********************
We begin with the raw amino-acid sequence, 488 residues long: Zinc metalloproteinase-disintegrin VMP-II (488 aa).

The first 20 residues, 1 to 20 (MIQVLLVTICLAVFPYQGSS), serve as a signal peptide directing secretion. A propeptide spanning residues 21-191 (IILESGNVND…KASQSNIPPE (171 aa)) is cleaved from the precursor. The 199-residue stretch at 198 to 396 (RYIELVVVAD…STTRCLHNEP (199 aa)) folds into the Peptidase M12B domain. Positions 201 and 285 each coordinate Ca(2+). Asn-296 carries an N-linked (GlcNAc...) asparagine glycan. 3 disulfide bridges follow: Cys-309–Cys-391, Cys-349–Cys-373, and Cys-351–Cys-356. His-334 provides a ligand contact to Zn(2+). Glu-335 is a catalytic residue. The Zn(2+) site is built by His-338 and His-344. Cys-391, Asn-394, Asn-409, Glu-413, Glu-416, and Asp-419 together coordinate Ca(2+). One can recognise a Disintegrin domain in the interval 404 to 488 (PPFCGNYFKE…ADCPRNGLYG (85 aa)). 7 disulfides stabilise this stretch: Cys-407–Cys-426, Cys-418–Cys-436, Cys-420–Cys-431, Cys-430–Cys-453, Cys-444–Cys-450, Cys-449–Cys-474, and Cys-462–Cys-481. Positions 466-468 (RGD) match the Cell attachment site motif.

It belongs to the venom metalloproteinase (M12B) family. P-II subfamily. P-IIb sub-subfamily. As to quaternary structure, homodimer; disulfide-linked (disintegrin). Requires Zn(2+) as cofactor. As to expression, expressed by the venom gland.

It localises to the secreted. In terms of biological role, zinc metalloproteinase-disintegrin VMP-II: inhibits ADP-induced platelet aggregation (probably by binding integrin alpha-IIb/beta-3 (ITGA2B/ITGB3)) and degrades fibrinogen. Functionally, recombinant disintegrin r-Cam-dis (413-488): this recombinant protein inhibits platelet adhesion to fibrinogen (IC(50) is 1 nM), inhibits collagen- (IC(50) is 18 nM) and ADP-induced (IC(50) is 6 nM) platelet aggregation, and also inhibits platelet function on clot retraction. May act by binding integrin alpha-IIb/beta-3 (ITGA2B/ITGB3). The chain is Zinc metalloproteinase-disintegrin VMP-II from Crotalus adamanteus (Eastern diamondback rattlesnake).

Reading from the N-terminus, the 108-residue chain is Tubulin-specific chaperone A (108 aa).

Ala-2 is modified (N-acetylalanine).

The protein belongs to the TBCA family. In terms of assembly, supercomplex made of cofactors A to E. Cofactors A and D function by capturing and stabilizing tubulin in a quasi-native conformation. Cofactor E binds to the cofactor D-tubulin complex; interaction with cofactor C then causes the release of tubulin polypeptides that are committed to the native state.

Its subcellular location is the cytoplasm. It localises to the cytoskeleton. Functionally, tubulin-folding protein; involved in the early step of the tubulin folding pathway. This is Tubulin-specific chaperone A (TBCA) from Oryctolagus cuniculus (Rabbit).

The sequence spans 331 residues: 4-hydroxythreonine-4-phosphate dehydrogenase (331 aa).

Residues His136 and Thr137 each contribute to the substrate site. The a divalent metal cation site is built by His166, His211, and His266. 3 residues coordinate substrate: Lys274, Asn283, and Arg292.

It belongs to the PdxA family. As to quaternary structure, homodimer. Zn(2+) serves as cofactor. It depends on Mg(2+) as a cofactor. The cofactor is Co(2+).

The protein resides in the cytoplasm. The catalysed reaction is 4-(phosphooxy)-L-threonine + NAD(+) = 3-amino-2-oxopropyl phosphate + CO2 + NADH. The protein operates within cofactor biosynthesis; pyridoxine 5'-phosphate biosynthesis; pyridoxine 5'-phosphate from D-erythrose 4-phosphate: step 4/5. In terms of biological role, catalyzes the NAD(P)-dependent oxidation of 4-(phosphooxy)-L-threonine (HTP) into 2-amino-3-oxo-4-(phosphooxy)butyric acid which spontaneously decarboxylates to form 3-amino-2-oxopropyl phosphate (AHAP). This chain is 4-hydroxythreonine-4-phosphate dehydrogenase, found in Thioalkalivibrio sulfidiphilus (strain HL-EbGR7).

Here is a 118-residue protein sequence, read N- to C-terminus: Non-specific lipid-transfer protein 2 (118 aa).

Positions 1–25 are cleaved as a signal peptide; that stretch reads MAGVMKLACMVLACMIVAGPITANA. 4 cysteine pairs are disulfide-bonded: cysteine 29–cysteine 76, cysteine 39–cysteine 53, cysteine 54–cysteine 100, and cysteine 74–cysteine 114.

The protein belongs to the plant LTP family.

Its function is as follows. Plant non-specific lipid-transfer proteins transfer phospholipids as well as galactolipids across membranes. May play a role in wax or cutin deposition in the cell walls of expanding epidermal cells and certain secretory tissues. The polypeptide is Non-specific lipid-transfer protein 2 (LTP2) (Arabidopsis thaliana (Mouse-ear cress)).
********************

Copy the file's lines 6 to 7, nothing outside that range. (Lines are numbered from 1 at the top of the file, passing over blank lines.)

Ala-2 is modified (N-acetylalanine).

The protein belongs to the TBCA family. In terms of assembly, supercomplex made of cofactors A to E. Cofactors A and D function by capturing and stabilizing tubulin in a quasi-native conformation. Cofactor E binds to the cofactor D-tubulin complex; interaction with cofactor C then causes the release of tubulin polypeptides that are committed to the native state.